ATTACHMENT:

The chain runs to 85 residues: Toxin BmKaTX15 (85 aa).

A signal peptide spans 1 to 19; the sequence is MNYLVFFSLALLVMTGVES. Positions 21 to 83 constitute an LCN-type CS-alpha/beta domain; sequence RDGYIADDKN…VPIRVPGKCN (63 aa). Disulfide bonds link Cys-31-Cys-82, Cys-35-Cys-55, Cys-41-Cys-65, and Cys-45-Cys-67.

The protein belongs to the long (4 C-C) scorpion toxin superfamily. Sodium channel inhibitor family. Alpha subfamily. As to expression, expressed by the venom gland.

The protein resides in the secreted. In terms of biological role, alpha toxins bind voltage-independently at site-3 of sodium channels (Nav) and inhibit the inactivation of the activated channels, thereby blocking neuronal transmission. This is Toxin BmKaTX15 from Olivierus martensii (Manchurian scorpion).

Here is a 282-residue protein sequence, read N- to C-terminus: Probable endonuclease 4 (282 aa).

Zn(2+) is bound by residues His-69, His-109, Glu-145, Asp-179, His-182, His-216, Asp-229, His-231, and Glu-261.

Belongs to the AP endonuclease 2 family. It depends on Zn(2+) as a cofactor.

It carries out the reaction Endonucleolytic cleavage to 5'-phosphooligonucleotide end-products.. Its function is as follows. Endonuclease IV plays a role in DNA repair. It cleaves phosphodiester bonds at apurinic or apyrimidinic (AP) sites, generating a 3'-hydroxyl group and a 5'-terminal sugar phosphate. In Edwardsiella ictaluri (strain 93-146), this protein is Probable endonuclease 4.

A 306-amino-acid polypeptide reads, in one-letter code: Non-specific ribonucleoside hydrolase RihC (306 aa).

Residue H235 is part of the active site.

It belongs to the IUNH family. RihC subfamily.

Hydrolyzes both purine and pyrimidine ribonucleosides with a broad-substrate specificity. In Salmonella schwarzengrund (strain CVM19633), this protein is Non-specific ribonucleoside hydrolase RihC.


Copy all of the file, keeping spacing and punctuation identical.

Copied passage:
The chain runs to 85 residues: Toxin BmKaTX15 (85 aa).

A signal peptide spans 1 to 19; the sequence is MNYLVFFSLALLVMTGVES. Positions 21 to 83 constitute an LCN-type CS-alpha/beta domain; sequence RDGYIADDKN…VPIRVPGKCN (63 aa). Disulfide bonds link Cys-31-Cys-82, Cys-35-Cys-55, Cys-41-Cys-65, and Cys-45-Cys-67.

The protein belongs to the long (4 C-C) scorpion toxin superfamily. Sodium channel inhibitor family. Alpha subfamily. As to expression, expressed by the venom gland.

The protein resides in the secreted. In terms of biological role, alpha toxins bind voltage-independently at site-3 of sodium channels (Nav) and inhibit the inactivation of the activated channels, thereby blocking neuronal transmission. This is Toxin BmKaTX15 from Olivierus martensii (Manchurian scorpion).

Here is a 282-residue protein sequence, read N- to C-terminus: Probable endonuclease 4 (282 aa).

Zn(2+) is bound by residues His-69, His-109, Glu-145, Asp-179, His-182, His-216, Asp-229, His-231, and Glu-261.

Belongs to the AP endonuclease 2 family. It depends on Zn(2+) as a cofactor.

It carries out the reaction Endonucleolytic cleavage to 5'-phosphooligonucleotide end-products.. Its function is as follows. Endonuclease IV plays a role in DNA repair. It cleaves phosphodiester bonds at apurinic or apyrimidinic (AP) sites, generating a 3'-hydroxyl group and a 5'-terminal sugar phosphate. In Edwardsiella ictaluri (strain 93-146), this protein is Probable endonuclease 4.

A 306-amino-acid polypeptide reads, in one-letter code: Non-specific ribonucleoside hydrolase RihC (306 aa).

Residue H235 is part of the active site.

It belongs to the IUNH family. RihC subfamily.

Hydrolyzes both purine and pyrimidine ribonucleosides with a broad-substrate specificity. In Salmonella schwarzengrund (strain CVM19633), this protein is Non-specific ribonucleoside hydrolase RihC.